Gov. Eric Greitens harshly criticized a pair of Republican state senators Tuesday night after they refused to vote down a planned pay raise for Missouri lawmakers.
Greitens, also a Republican, turned to his Facebook page to address controversy that erupted following a debate the previous night in the Missouri Senate.
Senators were debating a bill to turn down a salary increase that was approved by a citizens commission that sets lawmaker pay. Greitens vehemently opposed the pay hike, and he personally pressured senators to vote it down in a series of one-on-one meetings in Senate President Pro Tem Ron Richard’s office.
Only Denny Hoskins, a Warrensburg Republican, and Paul Wieland, a Jefferson County Republican, cast votes to allow the raise to take effect, while six other senators recused themselves and didn’t vote. The pay raise was rejected 25-2.
Wieland said Monday night that Greitens was disrespectful in their meeting, describing the governor’s actions as “intimidation” and saying “I felt insulted.” Hoskins called the tone of his meeting, “tense.” Neither would elaborate on the details. Several Democratic senators jumped to their defense and called on Greitens to apologize.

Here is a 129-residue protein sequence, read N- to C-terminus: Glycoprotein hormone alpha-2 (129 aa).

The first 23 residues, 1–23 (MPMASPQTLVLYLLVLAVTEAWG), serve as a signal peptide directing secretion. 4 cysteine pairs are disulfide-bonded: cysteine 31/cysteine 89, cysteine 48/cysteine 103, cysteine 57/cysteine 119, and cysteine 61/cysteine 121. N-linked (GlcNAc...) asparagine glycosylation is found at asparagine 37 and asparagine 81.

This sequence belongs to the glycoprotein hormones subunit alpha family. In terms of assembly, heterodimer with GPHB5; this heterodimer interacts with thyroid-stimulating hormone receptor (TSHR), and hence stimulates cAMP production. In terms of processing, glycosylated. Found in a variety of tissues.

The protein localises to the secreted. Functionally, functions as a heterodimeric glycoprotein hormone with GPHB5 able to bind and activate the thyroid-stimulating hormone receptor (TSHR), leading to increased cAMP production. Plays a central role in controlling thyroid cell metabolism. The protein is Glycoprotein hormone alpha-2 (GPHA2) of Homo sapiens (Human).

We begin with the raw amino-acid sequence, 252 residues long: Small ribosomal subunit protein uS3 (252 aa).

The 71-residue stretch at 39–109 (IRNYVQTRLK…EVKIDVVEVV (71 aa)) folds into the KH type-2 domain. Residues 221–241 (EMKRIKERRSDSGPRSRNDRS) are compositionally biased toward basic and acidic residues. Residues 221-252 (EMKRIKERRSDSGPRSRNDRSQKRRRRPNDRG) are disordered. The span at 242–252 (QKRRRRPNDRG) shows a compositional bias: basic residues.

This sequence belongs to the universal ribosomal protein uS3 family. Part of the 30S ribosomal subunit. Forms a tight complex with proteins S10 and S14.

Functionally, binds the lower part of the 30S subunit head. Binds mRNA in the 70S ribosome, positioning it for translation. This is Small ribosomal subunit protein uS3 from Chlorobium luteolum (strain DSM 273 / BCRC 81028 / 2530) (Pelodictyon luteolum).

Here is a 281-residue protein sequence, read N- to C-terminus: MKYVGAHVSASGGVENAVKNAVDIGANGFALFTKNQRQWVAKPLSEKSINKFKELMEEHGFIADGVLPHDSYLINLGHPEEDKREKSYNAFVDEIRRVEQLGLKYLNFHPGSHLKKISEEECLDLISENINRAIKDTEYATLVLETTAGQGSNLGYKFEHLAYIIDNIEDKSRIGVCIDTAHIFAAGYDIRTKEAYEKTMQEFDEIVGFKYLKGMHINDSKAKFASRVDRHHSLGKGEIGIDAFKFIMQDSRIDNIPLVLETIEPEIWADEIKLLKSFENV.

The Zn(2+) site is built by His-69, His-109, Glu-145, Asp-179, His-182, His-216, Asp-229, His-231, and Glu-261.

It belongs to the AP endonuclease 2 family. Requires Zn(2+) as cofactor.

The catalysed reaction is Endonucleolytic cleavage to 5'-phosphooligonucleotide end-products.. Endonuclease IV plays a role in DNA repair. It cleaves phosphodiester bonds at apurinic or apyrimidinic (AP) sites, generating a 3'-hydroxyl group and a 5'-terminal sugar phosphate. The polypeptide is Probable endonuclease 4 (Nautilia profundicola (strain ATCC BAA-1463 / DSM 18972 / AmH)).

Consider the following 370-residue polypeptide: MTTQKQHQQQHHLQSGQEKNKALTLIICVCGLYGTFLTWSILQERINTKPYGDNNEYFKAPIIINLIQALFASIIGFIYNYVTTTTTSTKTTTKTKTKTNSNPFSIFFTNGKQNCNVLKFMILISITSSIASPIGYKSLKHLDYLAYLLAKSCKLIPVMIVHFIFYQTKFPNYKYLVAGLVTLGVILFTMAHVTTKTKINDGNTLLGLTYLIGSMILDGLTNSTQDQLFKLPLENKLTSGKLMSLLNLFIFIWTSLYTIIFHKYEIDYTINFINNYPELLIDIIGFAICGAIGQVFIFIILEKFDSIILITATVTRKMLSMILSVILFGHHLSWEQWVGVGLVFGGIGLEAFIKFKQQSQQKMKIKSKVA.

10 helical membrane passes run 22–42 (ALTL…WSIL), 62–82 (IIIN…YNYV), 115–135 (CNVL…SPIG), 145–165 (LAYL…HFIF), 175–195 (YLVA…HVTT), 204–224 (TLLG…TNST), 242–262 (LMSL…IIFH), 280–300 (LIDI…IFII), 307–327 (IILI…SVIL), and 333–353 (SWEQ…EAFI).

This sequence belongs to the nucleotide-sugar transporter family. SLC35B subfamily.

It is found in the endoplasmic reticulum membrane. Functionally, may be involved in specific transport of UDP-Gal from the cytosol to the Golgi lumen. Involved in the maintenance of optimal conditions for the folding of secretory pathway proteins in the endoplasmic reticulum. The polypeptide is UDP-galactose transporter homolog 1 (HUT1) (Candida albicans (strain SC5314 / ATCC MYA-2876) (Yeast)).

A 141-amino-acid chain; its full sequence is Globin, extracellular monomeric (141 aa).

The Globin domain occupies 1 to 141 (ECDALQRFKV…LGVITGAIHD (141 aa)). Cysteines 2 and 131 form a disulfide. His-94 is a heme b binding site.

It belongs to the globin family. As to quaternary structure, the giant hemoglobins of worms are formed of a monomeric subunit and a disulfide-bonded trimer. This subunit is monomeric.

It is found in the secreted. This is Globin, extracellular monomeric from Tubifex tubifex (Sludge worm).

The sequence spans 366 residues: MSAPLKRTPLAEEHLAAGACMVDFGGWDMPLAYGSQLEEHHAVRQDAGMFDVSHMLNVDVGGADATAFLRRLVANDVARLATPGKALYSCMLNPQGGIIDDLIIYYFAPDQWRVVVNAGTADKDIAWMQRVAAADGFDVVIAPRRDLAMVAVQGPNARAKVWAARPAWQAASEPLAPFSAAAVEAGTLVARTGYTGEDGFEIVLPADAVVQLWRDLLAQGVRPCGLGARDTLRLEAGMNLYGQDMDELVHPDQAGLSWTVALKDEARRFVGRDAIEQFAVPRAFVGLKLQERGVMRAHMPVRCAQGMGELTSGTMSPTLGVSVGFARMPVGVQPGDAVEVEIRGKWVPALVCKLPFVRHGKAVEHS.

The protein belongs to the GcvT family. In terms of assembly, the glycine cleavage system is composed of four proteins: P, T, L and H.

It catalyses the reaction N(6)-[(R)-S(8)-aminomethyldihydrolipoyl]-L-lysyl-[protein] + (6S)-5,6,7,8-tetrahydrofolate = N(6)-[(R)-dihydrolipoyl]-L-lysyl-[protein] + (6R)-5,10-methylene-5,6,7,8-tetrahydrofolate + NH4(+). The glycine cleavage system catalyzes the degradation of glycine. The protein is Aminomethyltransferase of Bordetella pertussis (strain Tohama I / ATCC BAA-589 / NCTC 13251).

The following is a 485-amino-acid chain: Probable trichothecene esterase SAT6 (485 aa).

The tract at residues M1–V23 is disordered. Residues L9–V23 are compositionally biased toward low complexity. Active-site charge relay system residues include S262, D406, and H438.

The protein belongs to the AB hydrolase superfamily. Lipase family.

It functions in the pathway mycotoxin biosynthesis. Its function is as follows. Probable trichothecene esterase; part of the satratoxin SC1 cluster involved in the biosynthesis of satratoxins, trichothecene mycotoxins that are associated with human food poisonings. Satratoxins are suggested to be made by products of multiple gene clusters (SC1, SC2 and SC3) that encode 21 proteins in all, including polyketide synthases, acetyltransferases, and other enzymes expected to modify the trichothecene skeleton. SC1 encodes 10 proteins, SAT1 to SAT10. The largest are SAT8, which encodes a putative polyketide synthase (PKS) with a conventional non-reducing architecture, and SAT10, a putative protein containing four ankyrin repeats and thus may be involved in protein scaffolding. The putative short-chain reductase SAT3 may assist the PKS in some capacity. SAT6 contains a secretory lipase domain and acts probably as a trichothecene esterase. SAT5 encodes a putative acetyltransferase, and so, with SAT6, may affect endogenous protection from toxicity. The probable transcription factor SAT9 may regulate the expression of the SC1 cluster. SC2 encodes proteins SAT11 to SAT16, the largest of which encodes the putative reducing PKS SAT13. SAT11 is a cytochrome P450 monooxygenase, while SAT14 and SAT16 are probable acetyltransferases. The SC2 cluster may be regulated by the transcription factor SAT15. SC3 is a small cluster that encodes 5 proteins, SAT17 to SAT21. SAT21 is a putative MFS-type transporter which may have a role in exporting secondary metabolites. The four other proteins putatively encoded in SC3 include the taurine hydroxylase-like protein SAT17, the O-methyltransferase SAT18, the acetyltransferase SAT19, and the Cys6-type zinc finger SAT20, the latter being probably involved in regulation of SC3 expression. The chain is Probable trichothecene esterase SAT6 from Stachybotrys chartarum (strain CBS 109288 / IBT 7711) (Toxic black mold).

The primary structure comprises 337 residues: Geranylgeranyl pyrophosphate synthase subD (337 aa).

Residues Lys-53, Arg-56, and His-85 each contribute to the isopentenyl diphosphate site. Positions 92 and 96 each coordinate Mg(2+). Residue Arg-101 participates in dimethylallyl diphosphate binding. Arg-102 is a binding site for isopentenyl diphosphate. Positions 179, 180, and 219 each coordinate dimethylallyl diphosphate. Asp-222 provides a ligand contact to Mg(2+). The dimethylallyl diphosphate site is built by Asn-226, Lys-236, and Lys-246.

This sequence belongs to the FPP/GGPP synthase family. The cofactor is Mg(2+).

Even though he won the vote and the pay raise was defeated, Greitens lashed out at Wieland and Hoskins Tuesday night on Facebook.
“Senators Paul Wieland and Denny Hoskins betrayed the people they are supposed to serve last night, by voting to raise their own pay,” Greitens wrote. “Senators Wieland and Hoskins owe the people an answer. They complained that it wasn't my place to interfere on behalf of Missourians, and that I was a bit too rough with them. Others asked me to apologize and show respect.”
“Will I apologize that we saved taxpayer's money last night?” Greitens continued. “No.”
Greitens called the seven hours spent debating the pay increase Monday night “a pathetic display.” However, the debate lasted as long as it did because GOP leaders stalled in order to give Greitens more time to pressure individual senators.
The governor called Monday’s vote “one of the clearest demonstrations of how out of touch politicians really are.”
Neither Wieland nor Hoskins could be reached Tuesday night for comment.
Lawmakers currently make roughly $36,000 a year, plus a $104 a day per diem during session for miscellaneous costs such as food and lodging. The rejected raise would have increased their salary $1,800 over the next two years.